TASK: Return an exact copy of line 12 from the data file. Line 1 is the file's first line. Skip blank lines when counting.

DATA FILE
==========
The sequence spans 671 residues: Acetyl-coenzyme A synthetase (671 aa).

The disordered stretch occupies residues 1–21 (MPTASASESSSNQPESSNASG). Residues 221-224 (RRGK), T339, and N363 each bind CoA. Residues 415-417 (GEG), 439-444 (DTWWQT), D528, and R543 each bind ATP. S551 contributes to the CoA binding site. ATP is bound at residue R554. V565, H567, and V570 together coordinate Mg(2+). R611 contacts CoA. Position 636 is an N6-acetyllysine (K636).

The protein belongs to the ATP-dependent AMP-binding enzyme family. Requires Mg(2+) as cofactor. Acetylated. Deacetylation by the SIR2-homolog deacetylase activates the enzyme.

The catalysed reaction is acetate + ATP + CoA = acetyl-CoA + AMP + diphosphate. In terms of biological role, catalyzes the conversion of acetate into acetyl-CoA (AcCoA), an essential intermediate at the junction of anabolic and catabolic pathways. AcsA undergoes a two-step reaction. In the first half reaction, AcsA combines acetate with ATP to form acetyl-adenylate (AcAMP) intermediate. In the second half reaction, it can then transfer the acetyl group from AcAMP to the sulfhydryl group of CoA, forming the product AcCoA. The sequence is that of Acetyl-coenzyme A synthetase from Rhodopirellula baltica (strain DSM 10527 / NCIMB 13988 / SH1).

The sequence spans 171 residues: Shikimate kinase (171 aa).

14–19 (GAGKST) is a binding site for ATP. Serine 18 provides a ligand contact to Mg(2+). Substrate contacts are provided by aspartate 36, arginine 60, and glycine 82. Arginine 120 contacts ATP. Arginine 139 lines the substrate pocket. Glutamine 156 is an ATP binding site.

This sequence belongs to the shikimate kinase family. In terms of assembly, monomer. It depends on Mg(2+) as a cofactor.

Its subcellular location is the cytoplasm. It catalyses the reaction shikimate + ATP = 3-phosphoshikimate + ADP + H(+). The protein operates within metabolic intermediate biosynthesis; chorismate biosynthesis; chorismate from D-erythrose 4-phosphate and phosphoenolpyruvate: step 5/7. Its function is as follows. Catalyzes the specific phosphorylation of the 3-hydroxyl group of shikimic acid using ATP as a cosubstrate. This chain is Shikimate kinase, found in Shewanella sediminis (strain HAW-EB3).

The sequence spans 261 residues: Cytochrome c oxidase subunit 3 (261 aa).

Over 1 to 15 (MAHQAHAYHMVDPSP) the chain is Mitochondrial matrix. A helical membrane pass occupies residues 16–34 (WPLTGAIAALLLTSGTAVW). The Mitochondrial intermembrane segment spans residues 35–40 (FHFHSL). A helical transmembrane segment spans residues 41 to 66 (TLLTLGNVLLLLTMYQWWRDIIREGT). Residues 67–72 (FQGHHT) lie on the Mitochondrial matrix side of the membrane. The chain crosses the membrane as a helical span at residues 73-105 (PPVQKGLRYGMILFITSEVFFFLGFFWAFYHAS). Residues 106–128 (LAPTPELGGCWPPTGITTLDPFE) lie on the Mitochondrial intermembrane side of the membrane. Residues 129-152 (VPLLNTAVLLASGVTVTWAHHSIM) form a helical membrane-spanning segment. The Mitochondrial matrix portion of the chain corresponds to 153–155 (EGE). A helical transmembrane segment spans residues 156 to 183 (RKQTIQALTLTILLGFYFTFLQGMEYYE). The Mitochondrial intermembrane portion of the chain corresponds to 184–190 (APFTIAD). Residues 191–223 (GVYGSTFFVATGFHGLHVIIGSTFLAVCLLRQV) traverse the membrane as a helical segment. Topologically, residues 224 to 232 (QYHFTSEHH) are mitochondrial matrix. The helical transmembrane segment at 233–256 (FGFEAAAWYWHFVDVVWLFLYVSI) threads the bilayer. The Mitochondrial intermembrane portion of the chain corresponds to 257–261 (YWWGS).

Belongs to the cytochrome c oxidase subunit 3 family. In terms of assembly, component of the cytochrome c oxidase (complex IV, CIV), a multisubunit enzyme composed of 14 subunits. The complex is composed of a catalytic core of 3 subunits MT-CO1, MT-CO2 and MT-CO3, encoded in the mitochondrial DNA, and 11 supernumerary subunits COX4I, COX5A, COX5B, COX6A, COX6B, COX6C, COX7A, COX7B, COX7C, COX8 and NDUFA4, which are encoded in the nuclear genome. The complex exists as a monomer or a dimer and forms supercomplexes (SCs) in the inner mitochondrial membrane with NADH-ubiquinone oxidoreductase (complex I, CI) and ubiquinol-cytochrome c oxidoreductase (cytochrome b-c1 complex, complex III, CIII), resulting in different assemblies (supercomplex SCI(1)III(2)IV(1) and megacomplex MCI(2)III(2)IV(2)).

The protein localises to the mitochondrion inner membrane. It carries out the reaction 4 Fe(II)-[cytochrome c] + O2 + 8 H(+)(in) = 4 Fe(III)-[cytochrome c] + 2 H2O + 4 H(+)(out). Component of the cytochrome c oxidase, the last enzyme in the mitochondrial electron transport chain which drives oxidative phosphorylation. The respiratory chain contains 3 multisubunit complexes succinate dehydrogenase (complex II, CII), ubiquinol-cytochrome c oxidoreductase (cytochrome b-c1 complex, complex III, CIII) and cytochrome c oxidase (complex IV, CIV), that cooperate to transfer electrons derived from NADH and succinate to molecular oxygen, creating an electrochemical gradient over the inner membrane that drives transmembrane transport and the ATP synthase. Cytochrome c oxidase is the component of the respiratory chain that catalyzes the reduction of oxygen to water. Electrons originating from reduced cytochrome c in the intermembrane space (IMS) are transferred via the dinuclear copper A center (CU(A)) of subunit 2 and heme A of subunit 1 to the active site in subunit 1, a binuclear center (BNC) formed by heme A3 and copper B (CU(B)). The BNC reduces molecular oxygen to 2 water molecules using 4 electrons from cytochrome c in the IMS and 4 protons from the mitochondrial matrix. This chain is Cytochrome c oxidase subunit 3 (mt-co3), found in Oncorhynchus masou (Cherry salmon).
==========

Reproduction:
The protein localises to the mitochondrion inner membrane. It carries out the reaction 4 Fe(II)-[cytochrome c] + O2 + 8 H(+)(in) = 4 Fe(III)-[cytochrome c] + 2 H2O + 4 H(+)(out). Component of the cytochrome c oxidase, the last enzyme in the mitochondrial electron transport chain which drives oxidative phosphorylation. The respiratory chain contains 3 multisubunit complexes succinate dehydrogenase (complex II, CII), ubiquinol-cytochrome c oxidoreductase (cytochrome b-c1 complex, complex III, CIII) and cytochrome c oxidase (complex IV, CIV), that cooperate to transfer electrons derived from NADH and succinate to molecular oxygen, creating an electrochemical gradient over the inner membrane that drives transmembrane transport and the ATP synthase. Cytochrome c oxidase is the component of the respiratory chain that catalyzes the reduction of oxygen to water. Electrons originating from reduced cytochrome c in the intermembrane space (IMS) are transferred via the dinuclear copper A center (CU(A)) of subunit 2 and heme A of subunit 1 to the active site in subunit 1, a binuclear center (BNC) formed by heme A3 and copper B (CU(B)). The BNC reduces molecular oxygen to 2 water molecules using 4 electrons from cytochrome c in the IMS and 4 protons from the mitochondrial matrix. This chain is Cytochrome c oxidase subunit 3 (mt-co3), found in Oncorhynchus masou (Cherry salmon).